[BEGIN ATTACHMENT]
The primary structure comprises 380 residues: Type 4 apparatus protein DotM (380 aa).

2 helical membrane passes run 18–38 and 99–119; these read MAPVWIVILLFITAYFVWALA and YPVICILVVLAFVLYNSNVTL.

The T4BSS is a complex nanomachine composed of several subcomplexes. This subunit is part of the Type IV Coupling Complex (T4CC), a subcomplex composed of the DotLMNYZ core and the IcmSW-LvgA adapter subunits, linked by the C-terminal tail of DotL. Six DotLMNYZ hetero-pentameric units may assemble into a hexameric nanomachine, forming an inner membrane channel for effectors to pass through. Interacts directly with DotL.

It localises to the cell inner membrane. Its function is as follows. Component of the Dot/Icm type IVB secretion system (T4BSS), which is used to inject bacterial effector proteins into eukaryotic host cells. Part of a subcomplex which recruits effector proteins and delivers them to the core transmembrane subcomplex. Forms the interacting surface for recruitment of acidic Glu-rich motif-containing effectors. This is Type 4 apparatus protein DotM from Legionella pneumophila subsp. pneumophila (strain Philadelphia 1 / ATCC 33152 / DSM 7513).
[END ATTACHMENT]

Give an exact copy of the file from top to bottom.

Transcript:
The primary structure comprises 380 residues: Type 4 apparatus protein DotM (380 aa).

2 helical membrane passes run 18–38 and 99–119; these read MAPVWIVILLFITAYFVWALA and YPVICILVVLAFVLYNSNVTL.

The T4BSS is a complex nanomachine composed of several subcomplexes. This subunit is part of the Type IV Coupling Complex (T4CC), a subcomplex composed of the DotLMNYZ core and the IcmSW-LvgA adapter subunits, linked by the C-terminal tail of DotL. Six DotLMNYZ hetero-pentameric units may assemble into a hexameric nanomachine, forming an inner membrane channel for effectors to pass through. Interacts directly with DotL.

It localises to the cell inner membrane. Its function is as follows. Component of the Dot/Icm type IVB secretion system (T4BSS), which is used to inject bacterial effector proteins into eukaryotic host cells. Part of a subcomplex which recruits effector proteins and delivers them to the core transmembrane subcomplex. Forms the interacting surface for recruitment of acidic Glu-rich motif-containing effectors. This is Type 4 apparatus protein DotM from Legionella pneumophila subsp. pneumophila (strain Philadelphia 1 / ATCC 33152 / DSM 7513).